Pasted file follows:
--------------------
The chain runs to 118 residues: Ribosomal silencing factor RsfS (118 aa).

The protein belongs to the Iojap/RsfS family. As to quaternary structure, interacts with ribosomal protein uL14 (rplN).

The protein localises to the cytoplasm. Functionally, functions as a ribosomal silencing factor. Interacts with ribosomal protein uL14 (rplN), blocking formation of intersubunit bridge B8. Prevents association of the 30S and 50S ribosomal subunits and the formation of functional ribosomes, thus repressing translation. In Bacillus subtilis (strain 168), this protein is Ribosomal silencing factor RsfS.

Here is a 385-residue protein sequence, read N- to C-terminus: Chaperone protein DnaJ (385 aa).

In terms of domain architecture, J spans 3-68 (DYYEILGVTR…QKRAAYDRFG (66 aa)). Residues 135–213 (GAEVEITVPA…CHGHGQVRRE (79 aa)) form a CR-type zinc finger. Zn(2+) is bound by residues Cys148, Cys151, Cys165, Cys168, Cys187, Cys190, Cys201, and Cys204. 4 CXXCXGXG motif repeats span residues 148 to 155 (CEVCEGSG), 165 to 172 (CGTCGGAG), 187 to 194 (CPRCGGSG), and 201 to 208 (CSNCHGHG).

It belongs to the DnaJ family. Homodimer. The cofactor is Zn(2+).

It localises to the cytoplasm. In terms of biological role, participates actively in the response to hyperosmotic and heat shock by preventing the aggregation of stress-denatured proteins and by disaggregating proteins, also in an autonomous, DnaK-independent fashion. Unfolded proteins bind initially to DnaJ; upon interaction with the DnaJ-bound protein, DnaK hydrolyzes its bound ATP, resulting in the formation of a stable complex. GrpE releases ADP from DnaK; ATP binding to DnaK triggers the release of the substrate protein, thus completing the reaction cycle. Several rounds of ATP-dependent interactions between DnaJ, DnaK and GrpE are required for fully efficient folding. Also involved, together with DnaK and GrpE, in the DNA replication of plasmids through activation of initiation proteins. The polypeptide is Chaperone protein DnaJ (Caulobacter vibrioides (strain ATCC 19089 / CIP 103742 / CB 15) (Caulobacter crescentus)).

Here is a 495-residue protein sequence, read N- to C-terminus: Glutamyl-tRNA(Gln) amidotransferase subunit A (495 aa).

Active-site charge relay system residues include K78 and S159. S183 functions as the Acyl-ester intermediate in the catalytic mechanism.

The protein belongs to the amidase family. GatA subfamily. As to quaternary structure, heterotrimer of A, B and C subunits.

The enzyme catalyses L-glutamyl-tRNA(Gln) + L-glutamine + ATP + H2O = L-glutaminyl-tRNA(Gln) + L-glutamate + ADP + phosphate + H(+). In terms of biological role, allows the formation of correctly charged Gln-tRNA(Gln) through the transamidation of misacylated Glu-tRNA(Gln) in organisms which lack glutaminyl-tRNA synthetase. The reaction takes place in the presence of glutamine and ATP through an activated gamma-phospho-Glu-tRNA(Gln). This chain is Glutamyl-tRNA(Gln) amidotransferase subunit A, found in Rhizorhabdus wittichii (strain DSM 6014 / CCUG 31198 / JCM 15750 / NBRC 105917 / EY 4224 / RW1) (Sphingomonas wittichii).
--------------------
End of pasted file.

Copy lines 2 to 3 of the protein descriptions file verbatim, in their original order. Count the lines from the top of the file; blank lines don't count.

The protein belongs to the Iojap/RsfS family. As to quaternary structure, interacts with ribosomal protein uL14 (rplN).

The protein localises to the cytoplasm. Functionally, functions as a ribosomal silencing factor. Interacts with ribosomal protein uL14 (rplN), blocking formation of intersubunit bridge B8. Prevents association of the 30S and 50S ribosomal subunits and the formation of functional ribosomes, thus repressing translation. In Bacillus subtilis (strain 168), this protein is Ribosomal silencing factor RsfS.